Creative work - it is like a faucet: nothing comes unless you turn it on and the more you turn it on, the more it comes. - Brenda Ueland
If You Want To Write by Brenda Ueland was first published in 1938 and yet as relevant today as it was then. Timeless. And not just about writing. Substitute any word for write and the information is equally applicable.
In June 2012, I attended my first Design Outside the Lines workshop with Diane Ericson and Marcy Tilton. It was a paradigm shift in how I create clothing and I've worked steadily over the past four years to grow my skills. Along with attending more workshops, for the past two years I've been working 1-1 with Diane defining and achieving my creative clothing goals. It's been FABULOUS both for learning and for defining what I truly want.
What intrigues me is how I can think I want to do some thing, and procrastinate, and avoid for fear of, and then finally get to that thing, only to then wonder is this really me? Stencils and paint fall into that category. Having created fabric with an all-over motif, having filled the canvas with graffiti-like images, and having created two garments - one with a light background and one with a dark background - I'm seeing that stencils and paint are detail skills much like piping a seam or adding a zipper. They are simply one more tool in the toolbox to take me toward making visible the imaginative garment image that I see in my mind.
The second garment - Butterick 5786 - with the dark background was much harder than I thought it would be. Trying to create images that were visible and yet not overwhelming severely tested my beginner skills and the struggle reinforced quite clearly that if we're not talking black and white or tone on tone, my preference is for low contrast and texture over pattern. This wasn't new learning; it was confirmation. It is something to pay attention to.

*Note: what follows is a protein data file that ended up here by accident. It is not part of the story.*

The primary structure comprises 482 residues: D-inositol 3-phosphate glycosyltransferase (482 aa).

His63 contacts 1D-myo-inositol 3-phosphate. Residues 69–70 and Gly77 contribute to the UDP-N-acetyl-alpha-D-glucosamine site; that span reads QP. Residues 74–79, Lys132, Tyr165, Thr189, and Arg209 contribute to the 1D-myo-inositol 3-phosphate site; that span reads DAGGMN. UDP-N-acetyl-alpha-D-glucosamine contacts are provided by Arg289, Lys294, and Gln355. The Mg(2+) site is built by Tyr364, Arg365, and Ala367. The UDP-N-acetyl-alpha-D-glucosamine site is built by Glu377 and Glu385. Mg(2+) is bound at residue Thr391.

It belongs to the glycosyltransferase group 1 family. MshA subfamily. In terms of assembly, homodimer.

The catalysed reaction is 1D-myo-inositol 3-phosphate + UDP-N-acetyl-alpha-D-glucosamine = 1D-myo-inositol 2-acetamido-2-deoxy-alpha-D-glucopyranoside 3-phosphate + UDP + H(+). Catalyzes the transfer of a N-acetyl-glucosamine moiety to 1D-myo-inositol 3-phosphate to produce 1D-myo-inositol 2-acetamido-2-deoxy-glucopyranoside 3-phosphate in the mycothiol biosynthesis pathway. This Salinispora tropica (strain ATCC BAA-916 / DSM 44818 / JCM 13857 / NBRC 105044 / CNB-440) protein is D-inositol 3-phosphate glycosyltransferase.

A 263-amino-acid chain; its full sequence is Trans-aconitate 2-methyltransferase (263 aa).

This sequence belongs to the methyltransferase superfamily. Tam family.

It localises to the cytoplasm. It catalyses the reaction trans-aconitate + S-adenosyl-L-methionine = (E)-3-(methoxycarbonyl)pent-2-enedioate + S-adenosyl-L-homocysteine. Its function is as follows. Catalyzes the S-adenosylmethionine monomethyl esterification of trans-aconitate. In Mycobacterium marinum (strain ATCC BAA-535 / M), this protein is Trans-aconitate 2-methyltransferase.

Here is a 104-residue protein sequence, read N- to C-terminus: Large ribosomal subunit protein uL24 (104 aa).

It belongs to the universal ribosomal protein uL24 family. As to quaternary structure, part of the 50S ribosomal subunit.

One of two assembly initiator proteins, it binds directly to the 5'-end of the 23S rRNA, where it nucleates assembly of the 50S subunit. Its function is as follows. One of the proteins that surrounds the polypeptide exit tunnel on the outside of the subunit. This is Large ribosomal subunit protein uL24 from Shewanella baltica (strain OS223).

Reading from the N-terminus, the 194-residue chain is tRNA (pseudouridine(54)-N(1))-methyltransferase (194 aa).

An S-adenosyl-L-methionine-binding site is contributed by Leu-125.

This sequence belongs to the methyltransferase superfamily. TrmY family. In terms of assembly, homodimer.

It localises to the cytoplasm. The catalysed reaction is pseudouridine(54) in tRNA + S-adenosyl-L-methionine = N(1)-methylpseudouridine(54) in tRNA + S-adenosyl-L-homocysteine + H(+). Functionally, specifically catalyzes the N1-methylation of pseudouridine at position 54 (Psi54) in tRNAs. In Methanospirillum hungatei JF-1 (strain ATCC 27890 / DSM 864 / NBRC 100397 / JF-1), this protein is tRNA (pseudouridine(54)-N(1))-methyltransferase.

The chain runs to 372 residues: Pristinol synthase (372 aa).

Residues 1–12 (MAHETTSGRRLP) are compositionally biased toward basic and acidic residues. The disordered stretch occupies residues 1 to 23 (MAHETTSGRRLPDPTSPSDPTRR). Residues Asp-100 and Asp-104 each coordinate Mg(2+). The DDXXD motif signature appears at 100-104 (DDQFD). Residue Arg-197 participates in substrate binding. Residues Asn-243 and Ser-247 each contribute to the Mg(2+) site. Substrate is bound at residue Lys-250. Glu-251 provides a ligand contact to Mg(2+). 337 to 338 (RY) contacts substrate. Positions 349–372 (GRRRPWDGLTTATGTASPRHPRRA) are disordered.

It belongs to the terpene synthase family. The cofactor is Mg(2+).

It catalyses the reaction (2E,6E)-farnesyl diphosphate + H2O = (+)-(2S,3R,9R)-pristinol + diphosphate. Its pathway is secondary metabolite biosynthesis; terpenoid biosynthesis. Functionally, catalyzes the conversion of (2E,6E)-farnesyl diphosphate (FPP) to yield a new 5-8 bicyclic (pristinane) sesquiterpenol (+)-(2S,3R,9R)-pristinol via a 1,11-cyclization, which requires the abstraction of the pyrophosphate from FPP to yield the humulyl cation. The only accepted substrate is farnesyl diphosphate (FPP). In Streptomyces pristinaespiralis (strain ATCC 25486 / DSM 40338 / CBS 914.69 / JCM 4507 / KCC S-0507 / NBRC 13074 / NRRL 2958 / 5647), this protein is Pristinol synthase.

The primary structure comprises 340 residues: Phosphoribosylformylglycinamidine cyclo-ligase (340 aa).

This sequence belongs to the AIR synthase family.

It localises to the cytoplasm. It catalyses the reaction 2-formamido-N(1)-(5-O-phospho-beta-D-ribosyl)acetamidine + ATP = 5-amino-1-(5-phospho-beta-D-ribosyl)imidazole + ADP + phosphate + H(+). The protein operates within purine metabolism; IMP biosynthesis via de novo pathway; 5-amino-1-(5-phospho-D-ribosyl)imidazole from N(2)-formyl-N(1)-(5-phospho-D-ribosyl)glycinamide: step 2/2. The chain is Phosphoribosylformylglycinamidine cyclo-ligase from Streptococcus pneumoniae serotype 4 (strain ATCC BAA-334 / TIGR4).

I could have learned the same thing by looking in my closet. There are plain t-shirts and blouses, patterned skirts, textured cardigans, monochromatic colour mixes, and statement necklaces. On the weekend, I bought five garments for my shrinking wardrobe. Two are solid black t-shirts. One is a denim cardigan with a textured knit. One is a two-tone blue monochromatic cardigan. And one, is a black cardigan with a black and white lace motif on the front. VERY me.
One of the things I discussed with Diane was the awareness that perhaps I've been subconsciously trying to reinvent myself when what would work best is to embrace myself and do me even better. I'm probably not explaining that well. I think it's a shiny objects kind of thing. Like when I see t-shirts that are made from a combination of floral, dotted, and striped fabrics and I think I want a t-shirt like that only to make it and then realize that such a combination feels way too much for me, as if I am lost behind my t-shirt.
My uniform is more typically a plain t-shirt, a more vocal lower garment, a complimentary cardigan, and a statement necklace. Within that framework, there is a lot of work that can be done without wandering over into someone else's playground. That's huge when you think about it. Recognizing your own playground. And it's comforting. And focusing. I've been thinking about ways to become more myself. It's an interesting thought. How can you be more you?
After painting a hot mess that no amount of work was going to save, I re-cut the back pieces and started over. I've come to enjoy these seeming mistakes because they take me on interesting adventures. I'm not good at random so when I can remove control and introduce randomness in some way, it's always liberating.